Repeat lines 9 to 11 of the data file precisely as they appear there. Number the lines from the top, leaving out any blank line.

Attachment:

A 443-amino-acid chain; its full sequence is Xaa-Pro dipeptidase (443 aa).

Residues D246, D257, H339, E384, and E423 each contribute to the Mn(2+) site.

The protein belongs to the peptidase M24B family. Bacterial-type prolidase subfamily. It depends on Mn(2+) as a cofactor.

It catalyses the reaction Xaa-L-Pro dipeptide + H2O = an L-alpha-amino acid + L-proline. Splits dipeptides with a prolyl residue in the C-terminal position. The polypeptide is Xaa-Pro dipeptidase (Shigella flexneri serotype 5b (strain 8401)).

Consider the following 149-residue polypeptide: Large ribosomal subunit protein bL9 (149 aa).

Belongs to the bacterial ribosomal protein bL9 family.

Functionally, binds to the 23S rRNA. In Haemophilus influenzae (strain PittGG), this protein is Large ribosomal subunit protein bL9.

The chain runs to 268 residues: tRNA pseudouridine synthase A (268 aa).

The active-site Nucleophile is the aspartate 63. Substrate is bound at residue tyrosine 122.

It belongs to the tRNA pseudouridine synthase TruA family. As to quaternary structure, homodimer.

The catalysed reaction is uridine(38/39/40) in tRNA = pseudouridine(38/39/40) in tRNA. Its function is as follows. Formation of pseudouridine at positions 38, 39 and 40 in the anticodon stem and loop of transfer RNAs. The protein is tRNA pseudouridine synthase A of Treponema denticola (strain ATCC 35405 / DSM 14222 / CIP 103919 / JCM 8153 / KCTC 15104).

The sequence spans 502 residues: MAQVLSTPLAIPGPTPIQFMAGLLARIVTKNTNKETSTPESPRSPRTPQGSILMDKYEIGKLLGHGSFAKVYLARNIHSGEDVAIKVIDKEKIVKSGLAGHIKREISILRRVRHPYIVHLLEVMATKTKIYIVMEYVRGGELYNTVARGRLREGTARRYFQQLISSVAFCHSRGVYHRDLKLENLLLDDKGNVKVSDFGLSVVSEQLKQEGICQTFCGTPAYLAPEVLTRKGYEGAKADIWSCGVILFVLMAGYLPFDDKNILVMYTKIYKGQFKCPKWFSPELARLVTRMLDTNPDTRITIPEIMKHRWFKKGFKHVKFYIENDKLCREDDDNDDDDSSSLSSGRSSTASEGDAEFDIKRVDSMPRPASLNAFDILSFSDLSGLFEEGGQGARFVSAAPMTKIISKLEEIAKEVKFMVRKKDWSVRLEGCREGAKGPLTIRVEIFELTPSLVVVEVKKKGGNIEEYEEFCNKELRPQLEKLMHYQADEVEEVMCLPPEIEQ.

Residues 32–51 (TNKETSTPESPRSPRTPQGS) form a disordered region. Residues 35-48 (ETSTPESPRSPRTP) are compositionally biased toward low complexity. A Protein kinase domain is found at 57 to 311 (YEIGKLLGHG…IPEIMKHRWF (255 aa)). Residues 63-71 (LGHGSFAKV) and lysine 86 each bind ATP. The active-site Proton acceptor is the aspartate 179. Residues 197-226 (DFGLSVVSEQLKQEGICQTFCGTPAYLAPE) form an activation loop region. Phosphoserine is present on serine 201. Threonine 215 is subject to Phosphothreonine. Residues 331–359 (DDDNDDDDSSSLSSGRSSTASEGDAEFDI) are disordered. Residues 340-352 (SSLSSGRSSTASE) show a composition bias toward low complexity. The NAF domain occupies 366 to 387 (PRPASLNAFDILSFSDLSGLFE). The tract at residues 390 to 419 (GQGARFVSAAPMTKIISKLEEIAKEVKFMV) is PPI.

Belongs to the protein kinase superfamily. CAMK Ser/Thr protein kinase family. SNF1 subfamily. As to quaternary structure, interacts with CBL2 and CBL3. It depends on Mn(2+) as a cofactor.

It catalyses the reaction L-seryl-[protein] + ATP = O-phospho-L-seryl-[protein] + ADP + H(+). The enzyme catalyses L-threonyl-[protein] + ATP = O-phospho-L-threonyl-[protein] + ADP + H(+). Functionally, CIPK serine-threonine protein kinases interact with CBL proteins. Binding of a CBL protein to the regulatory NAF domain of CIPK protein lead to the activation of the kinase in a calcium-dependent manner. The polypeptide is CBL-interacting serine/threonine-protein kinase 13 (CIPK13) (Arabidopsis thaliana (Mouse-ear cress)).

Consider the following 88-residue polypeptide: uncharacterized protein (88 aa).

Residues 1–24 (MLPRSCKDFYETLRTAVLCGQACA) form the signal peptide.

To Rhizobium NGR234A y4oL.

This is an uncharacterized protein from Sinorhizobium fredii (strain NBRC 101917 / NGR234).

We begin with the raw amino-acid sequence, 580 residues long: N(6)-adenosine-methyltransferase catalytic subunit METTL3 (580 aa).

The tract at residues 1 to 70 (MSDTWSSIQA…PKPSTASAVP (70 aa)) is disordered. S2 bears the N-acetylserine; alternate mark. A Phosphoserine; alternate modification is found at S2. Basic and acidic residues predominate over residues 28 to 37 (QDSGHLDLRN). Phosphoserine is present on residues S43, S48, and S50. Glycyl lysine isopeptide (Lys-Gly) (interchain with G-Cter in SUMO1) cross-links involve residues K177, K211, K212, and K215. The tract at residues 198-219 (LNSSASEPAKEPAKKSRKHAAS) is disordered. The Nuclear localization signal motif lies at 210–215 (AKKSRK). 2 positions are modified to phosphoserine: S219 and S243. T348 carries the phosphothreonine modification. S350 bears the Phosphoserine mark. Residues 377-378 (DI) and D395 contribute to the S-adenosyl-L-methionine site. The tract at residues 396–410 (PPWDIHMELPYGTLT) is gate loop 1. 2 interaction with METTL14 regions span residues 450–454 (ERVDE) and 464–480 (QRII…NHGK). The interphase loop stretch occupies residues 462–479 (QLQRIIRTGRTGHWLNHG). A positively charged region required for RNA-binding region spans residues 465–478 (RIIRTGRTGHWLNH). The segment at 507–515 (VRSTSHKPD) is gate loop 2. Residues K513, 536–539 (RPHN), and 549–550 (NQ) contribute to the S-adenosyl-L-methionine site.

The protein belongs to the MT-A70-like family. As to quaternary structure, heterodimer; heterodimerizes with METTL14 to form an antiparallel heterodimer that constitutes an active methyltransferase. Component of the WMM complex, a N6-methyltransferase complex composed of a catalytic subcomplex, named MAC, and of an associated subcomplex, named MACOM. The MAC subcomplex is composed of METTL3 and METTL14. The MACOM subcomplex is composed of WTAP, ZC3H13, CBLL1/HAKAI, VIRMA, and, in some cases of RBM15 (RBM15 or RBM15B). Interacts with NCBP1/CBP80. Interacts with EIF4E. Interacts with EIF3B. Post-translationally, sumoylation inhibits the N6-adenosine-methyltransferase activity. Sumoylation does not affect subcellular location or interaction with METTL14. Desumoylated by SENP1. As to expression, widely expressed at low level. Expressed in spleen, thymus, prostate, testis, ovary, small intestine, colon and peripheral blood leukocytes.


The active-site Nucleophile is the aspartate 63. Substrate is bound at residue tyrosine 122.

It belongs to the tRNA pseudouridine synthase TruA family. As to quaternary structure, homodimer.

The catalysed reaction is uridine(38/39/40) in tRNA = pseudouridine(38/39/40) in tRNA. Its function is as follows. Formation of pseudouridine at positions 38, 39 and 40 in the anticodon stem and loop of transfer RNAs. The protein is tRNA pseudouridine synthase A of Treponema denticola (strain ATCC 35405 / DSM 14222 / CIP 103919 / JCM 8153 / KCTC 15104).